Percutaneous coronary intervention
Coronary artery bypass graft
Angiotensin converting enzyme inhibitor
Angiotensin receptor blocker
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Authors acknowledge financial support by grants from the Academy of Finland, the Finnish Foundation for Cardiovascular Research and State Research Funding of Turku University Hospital.
Ethics approval and consent to participate
The study complies with the Declaration of Helsinki. The Ethics Committee of the Hospital District of Southwest Finland approved the study protocol and waived the need for written informed consent for retrospective observational data evaluation.
Consent for publication
Dr. Knuuti received consultancy fees from GE Healthcare and AstraZeneca and speaker fees from GE Healthcare, Bayer, Lundbeck, Boehringer-Ingelheim, Pfizer and Merck, outside of the submitted work. Dr. Saraste received consultancy fees from Amgen and Astra Zeneca, Boehringer Ingelheim and Pfizer, and speaker fees from Abbott, Astra Zeneca, and Bayer. All other authors have reported that they have no relationships relevant to the contents of this paper to disclose.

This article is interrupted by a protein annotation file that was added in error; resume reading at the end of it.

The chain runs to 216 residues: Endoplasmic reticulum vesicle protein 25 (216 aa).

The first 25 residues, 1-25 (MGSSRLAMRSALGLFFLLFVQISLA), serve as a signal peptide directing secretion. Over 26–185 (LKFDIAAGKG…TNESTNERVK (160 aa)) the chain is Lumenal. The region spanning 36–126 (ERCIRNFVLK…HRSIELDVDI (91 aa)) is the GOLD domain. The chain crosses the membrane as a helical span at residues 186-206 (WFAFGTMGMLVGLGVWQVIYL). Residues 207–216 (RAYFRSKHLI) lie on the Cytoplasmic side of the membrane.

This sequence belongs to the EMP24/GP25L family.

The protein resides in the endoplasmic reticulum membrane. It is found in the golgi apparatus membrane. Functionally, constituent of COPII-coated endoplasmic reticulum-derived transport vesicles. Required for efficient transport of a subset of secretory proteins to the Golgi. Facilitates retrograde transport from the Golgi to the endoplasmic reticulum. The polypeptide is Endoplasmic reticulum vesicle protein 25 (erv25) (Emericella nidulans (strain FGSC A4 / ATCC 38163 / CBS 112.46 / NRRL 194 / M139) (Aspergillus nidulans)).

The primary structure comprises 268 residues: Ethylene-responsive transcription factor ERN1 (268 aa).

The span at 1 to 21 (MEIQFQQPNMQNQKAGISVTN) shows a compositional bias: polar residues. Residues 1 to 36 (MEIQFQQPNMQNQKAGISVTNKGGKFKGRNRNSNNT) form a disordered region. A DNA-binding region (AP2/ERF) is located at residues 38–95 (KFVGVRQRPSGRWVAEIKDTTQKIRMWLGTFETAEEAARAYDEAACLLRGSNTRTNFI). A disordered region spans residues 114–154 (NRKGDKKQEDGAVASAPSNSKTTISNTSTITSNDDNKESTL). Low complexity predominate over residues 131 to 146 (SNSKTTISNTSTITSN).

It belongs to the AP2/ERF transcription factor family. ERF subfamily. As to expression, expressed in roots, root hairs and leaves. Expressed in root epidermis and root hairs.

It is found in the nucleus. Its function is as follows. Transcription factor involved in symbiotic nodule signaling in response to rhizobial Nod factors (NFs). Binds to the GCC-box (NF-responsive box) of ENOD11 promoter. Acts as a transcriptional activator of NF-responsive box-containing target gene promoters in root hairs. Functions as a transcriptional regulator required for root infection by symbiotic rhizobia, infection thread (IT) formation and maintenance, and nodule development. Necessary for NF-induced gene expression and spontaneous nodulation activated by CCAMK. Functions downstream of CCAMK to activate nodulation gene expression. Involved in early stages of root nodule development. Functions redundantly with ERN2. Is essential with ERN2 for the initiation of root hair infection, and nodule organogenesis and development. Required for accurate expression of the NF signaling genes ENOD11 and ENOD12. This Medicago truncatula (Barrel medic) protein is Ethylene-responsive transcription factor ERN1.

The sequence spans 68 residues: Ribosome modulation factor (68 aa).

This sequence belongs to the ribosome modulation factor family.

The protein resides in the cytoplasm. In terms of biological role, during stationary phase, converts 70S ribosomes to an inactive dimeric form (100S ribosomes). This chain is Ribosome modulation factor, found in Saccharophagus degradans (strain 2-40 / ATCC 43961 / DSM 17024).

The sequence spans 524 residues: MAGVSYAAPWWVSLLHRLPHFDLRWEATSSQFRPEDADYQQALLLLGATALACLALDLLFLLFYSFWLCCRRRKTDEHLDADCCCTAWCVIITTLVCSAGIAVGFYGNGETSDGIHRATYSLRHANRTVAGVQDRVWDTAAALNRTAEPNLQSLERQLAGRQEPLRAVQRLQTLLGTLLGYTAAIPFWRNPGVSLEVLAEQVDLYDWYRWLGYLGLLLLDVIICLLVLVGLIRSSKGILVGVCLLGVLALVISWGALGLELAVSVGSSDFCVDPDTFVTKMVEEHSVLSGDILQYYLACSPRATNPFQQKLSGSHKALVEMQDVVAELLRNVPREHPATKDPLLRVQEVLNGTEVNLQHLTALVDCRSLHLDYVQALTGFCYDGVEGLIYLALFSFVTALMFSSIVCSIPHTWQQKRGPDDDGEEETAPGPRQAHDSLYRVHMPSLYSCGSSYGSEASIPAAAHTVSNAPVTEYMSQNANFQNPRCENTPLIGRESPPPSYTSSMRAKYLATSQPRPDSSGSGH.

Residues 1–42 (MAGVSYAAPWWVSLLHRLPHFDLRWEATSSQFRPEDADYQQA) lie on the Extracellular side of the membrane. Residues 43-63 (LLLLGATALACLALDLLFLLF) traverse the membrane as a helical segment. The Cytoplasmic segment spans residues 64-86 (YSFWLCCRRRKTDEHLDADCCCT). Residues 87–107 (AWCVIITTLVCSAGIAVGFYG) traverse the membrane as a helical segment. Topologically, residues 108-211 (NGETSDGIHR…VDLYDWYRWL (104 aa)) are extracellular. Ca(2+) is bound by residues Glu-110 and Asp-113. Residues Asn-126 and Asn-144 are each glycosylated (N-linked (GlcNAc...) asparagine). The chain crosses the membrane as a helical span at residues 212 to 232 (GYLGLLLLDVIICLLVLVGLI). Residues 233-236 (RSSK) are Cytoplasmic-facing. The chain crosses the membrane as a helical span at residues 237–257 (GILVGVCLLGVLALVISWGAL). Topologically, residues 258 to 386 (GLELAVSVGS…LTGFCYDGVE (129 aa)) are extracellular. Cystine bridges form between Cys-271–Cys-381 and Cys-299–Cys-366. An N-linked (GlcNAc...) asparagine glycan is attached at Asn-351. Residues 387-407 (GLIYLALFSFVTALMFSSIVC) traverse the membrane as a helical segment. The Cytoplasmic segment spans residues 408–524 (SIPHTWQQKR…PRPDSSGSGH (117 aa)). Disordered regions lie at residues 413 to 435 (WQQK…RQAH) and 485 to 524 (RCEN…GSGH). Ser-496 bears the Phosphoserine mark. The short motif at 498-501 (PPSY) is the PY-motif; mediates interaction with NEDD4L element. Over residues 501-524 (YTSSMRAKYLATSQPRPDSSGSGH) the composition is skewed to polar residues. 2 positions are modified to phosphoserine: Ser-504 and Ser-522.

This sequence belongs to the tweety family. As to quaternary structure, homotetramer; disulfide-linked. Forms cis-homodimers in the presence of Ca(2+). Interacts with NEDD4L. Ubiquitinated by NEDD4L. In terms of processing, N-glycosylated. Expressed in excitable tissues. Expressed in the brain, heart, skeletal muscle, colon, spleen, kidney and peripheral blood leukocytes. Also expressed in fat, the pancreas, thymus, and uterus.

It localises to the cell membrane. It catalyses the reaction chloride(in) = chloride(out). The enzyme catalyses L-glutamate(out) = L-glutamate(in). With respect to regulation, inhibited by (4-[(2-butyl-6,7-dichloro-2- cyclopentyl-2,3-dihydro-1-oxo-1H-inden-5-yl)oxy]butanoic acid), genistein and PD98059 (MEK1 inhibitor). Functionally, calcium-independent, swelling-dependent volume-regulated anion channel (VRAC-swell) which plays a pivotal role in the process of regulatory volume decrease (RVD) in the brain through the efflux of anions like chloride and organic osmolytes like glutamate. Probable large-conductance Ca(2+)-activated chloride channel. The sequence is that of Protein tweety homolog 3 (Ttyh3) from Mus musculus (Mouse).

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: Table S1. Annual event rate stratified by diabetes status and combined CTA/PET imaging findings. Table S2. Annual event rate stratified by diabetes status and Agatston calcium score.
: Figure S1. An example of a patient with multiple cardiovascular risk factors including type 2 diabetes who underwent coronary computed tomography angiography (CTA) due to exercise-related chest discomfort. There were atherosclerotic plaques with suspected obstructive stenoses (arrows) in left anterior descending (LAD; panel A) and left obtuse marginal (LOM; panel B) branches. Atherosclerotic plaques in the right coronary artery (RCA; panel C) were deemed as non-obstructive based on CTA. Due to the findings of LAD and LOM, downstream positron emission tomography (PET) myocardial perfusion imaging was performed. A polar map demonstrates moderately reduced stress myocardial blood flow in the lateral wall of the left ventricular myocardium whereas other myocardial areas are normally perfused based on PET (panel D). A fusion image of CTA and PET colocalizes the perfusion defect with LOM branch (panel E).
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Mäenpää, M., Kujala, I., Harjulahti, E. et al. The impact of diabetes on the relationship of coronary artery disease and outcome: a study using multimodality imaging. Cardiovasc Diabetol 22, 129 (2023). https://doi.org/10.1186/s12933-023-01850-3
- Computed tomography angiography
- Coronary artery disease
- Hybrid imaging